The first group created the “forest floor.” They mixed their perfect shades of green and decided that they needed to add a stream so that the forest animals had water to drink.

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After they finished the forest floor, we regrouped on the carpet. The forest floor “team” explained their thought process to the class and the class applauded their efforts. Then the second group was up. Their job was to paint and design the sky. They decided that it was a beautiful day and that their blue had to be lighter than the stream.

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Again, we regrouped and the “sky team” explained the work that they added to our forest. The next group’s job was to paint and create the trees. We used recycled toilet paper and paper towel rolls for this. The group looked through a few of our forest books and wanted to add “Oak, Maple, and Birch” trees to the forest.

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As we waited for the paint to dry, we read another forest book and the class decided that the forest was an autumn forest and that the leaves on the trees should be red, green, yellow, and orange. Each child created their own foliage by drawing, cutting, and painting it.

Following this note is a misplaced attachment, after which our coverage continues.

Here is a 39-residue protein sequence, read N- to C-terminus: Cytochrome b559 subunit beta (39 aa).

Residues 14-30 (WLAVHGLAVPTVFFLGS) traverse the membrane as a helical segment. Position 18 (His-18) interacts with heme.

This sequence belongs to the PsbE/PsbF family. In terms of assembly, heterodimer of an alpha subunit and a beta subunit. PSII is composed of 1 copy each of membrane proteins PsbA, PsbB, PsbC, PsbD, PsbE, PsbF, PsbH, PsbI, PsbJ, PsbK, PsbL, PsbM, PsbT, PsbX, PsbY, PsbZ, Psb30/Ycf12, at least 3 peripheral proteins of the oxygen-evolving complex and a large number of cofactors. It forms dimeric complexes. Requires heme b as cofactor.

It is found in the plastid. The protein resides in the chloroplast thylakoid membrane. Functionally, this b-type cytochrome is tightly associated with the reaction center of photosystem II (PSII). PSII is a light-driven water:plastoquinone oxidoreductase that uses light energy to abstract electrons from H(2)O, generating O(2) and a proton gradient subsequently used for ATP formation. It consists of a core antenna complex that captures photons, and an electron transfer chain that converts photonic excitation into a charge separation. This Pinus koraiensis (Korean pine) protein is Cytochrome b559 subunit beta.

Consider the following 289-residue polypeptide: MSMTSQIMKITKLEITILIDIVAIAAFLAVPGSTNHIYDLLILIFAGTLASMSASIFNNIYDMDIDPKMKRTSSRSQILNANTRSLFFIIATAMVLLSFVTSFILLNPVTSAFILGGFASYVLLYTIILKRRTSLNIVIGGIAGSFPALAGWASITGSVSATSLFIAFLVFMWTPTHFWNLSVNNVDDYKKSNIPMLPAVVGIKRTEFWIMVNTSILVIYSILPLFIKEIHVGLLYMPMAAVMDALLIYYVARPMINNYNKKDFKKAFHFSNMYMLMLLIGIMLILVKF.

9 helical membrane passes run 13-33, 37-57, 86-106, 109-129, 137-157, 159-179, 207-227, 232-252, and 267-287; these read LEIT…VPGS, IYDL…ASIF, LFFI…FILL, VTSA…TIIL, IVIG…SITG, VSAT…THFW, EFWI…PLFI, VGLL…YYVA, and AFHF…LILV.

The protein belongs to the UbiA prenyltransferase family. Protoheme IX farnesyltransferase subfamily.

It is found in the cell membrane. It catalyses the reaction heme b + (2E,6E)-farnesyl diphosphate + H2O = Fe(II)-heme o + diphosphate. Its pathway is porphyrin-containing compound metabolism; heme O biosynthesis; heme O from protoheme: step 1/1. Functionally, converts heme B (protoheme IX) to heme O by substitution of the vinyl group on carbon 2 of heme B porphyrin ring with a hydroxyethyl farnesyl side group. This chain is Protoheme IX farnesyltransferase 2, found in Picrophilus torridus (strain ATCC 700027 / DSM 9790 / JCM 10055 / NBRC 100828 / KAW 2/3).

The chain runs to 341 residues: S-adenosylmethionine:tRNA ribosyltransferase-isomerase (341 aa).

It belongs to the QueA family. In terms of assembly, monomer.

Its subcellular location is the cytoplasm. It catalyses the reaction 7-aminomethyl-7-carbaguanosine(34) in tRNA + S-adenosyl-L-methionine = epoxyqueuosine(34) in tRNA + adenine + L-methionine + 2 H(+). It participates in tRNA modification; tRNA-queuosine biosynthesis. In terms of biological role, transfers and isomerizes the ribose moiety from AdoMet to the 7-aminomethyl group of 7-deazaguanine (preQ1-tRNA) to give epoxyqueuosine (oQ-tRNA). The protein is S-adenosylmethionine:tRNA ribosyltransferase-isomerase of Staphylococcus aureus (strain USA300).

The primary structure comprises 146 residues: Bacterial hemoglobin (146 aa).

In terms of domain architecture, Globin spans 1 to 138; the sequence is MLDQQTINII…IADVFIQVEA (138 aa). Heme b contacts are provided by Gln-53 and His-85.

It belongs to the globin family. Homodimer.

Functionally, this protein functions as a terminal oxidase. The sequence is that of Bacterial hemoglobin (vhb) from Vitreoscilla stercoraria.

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Then each child came up to our forest box and showed me where to place their tree trunk. (I glued the trees in place using a hot glue gun.) The though process of each added tree was remarkable. My students said things like, “I think all the Birch trees should be together.”


“This tree needs to go right here because a forest is a place where trees grow close together.”


“The tree with the owl hole needs to go here so the owl can listen for her prey!”


“This oak tree will drop acorns for the squirrels to eat!”


My students worked SO nicely together during this process and were so very proud of their hard work. In fact, at the end of the day our principal came in and my class proudly explained our forest to her. She was more than impressed when they told her they made a “deciduous forest in the fall.” She asked them great questions and each child was able to answer and explain our collaborative thought process. In fact, at the end of the day, many students brought their parents back into the classroom to show their parents our forest.

By doing this STEAM activity, my class was able to use what they had been learning about forests in a tangible, authentic way. It was 100% made and planned by my students with very little help from me. They communicated beautifully throughout the whole process and took great pride in what they created as a class. One parent after school told me, “My daughter was so proud to point out each piece of the project telling me who made each item!” I love that it became more than just an “I made this” and rather a “WE” created this together!

Next week we will use modeling clay to create our own animals to live in our habitat!

Kristen Smith, Kindergarten